Sunday, 18 November 2007
When I visited Tineke van Brederode this week, she gave me some nice presents. A box with 10 Emtec vinyl look CDr’s, an address of a graphic designer who looked for a hand letterer, and a CD of the Bob Brozman Orchestra.
A track of this CD was on the CD that comes with the second issue of Beyond magazine, which is made and published by Tineke’s husband Erk Willemsen.
I had written a letter about that CD in which I said that I liked the Bob Bozman Orchestra track very much. So now I have the whole CD, Lumiere, and I like that too. Beautiful and inspired music, everything composed and played by Bob Brozman himself. I have not written about one man bands yet, but this is a high interest of mine. Although the Bob Brozman Orchestra is not a One-man-band as I define it, where all the instruments are played by one person at the same time, it is a one man band. Even an orchestra!
Most one man bands in my collection are paying rock’n’roll, but Bob Brozman plays music that echoes tunes from all corners of the world. In the CD booklet he mentions Ravel’s Bolero as his earliest musical memory, and the early blues as two of his major influences. I also hear Hawaiian exotica records and Gypsy music. But I am no music journalist, you can check out the man and his music himself by Googling or clicking here.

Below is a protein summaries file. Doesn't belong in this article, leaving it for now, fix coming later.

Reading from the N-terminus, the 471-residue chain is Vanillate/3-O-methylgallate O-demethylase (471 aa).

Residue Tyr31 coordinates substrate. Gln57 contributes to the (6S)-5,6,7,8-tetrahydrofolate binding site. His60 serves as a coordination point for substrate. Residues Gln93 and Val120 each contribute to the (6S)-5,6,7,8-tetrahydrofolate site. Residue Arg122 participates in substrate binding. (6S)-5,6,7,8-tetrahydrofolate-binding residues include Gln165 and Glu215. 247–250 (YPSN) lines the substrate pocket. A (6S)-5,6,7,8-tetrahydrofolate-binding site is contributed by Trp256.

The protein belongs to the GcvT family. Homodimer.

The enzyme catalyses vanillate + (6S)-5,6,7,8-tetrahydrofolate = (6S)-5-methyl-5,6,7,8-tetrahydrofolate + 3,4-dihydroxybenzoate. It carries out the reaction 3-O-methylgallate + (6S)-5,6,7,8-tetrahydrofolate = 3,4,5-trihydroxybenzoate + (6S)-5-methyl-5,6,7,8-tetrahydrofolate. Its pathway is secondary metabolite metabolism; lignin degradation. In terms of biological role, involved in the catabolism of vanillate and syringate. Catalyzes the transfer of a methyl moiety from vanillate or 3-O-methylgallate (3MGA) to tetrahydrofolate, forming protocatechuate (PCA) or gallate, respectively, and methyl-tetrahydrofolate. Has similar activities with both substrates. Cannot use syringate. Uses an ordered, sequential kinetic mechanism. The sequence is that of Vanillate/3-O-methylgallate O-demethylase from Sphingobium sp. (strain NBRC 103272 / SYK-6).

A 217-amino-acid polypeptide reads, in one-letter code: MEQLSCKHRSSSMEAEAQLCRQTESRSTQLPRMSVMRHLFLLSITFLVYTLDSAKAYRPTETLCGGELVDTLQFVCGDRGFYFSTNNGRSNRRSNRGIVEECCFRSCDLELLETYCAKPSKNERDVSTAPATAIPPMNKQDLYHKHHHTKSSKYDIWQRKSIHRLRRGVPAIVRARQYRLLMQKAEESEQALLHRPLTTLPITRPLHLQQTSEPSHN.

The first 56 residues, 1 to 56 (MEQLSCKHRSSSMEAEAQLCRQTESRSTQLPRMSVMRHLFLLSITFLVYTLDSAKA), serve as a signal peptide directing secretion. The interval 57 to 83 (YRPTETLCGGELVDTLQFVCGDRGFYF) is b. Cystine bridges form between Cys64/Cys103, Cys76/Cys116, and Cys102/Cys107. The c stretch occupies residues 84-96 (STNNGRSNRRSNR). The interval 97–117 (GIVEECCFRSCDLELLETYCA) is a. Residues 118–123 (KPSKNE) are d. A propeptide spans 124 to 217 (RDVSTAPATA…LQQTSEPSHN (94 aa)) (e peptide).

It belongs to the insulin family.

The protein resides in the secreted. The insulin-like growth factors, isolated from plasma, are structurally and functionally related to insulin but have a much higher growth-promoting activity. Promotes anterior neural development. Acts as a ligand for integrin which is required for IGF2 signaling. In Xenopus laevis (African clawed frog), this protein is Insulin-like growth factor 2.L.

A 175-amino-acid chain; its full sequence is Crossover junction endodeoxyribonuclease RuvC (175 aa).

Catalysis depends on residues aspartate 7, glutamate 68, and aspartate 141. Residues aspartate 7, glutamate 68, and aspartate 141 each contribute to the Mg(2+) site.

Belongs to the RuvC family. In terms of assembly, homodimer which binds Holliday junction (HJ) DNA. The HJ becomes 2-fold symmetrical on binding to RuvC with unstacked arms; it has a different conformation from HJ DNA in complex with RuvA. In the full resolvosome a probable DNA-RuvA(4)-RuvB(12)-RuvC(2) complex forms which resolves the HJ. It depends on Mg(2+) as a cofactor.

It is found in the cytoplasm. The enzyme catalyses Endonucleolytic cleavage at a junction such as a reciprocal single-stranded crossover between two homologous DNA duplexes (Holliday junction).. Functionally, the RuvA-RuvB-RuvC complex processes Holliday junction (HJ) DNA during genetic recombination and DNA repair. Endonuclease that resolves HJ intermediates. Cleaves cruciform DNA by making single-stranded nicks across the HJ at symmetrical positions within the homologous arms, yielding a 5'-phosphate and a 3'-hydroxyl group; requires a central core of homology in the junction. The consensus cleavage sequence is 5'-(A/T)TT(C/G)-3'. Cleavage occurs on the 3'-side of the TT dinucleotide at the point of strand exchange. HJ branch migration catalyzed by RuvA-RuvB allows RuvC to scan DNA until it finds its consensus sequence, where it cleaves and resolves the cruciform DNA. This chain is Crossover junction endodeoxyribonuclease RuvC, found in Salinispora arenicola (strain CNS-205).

I grew up with music that was made for the charts. There is nothing wrong with that, but nowadays I prefer artists who do their own thing, no matter whether it is commercially successful or not. The charts, and the whole industry built around the 1% of the music that ever reaches a chart, represents only a very small part of the musical landscape, and definitely not the most interesting part. The chance that Bob Brozman will ever have a hit is small, but I am sure that some of the readers of blogs like this will like his CD.
Here is Ska waltz train, one of the more poppy tracks of the CD.